Major repairs to one of Durham City Centre’s bridges are expected to begin next month.
There will be a full road closure in place as significant work takes place on New Elvet Bridge, lasting up to 14 months.
Linking the east and west sides of Durham, the bridge carries an average of 17,000 vehicles a day each year.
It was constructed in 1975 to relieve traffic from the adjacent Old Elvet Bridge and the market place as part of the Durham City Relief Road project, and the repairs are crucial for the long-term future of the bridge.
The project will cost £7.5 million to complete. However, Durham County Council has been awarded £4.238 million towards the repairs following a successful bid to the Department for Transport.
Cllr Brian Stephens, Cabinet member for neighbourhoods and local partnerships, said: “Although there will be major disruption while these works are carried out, it is essential that this work is undertaken. We would encourage people to avoid travelling through the city during peak travel times if possible and to plan extra time for their journeys. Hopefully, with more people now working from home, it will be easier to manage the delays and disruption during peak times.
“Alongside the improvements to Milburngate and plans for the bus station, these significant repairs to New Elvet Bridge will help to bring about many benefits to Durham and we will still look forward to welcoming more visitors once restrictions start to ease and we start to recover from the effects of the coronavirus.”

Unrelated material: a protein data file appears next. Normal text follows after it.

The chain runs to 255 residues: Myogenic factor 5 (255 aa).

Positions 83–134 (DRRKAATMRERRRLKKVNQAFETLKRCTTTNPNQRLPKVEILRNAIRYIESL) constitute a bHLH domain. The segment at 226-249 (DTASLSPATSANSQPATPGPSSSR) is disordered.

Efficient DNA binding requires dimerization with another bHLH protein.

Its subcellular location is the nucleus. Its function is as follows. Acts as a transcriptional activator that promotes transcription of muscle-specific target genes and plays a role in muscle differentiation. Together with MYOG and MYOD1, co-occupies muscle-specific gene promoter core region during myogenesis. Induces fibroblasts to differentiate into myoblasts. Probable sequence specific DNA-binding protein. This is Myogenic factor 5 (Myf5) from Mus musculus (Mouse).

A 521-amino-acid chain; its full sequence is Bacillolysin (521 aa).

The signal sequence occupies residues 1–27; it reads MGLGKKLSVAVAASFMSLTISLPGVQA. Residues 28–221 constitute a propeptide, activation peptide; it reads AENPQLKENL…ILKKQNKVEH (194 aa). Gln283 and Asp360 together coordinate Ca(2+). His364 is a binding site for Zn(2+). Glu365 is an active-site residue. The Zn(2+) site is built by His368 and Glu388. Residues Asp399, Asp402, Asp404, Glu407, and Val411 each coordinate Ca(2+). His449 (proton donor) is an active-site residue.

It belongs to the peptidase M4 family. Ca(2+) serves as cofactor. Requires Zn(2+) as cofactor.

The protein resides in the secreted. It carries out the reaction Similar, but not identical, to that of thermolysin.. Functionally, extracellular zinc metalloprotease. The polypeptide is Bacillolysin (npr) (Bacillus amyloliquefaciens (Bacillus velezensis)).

The works to New Elvet Bridge will see the lifting and supporting of the central section of the bridge whilst work is undertaken on the deck joints, along with extensive concrete repairs. The bridge deck will also be waterproofed and resurfaced to extend the life of the bridge.
In addition, drainage systems will be improved and the protective coatings to the concrete surfaces will be renewed, giving waterproof protection to the structure and improving the appearance of the bridge.
If works aren’t carried out now, more extensive and prolonged repairs will be required in the future.
It is also hoped that the repairs will help to enable future developments and improvements in and around the city.
Works are expected to start on 20 July and alternative routes through the city should be planned. Recommended diversions from different parts of the county are available on the council’s website: www.durham.gov.uk/newelvet
The council will also be making direct contact with residents and businesses in the vicinity of the works, in the coming weeks.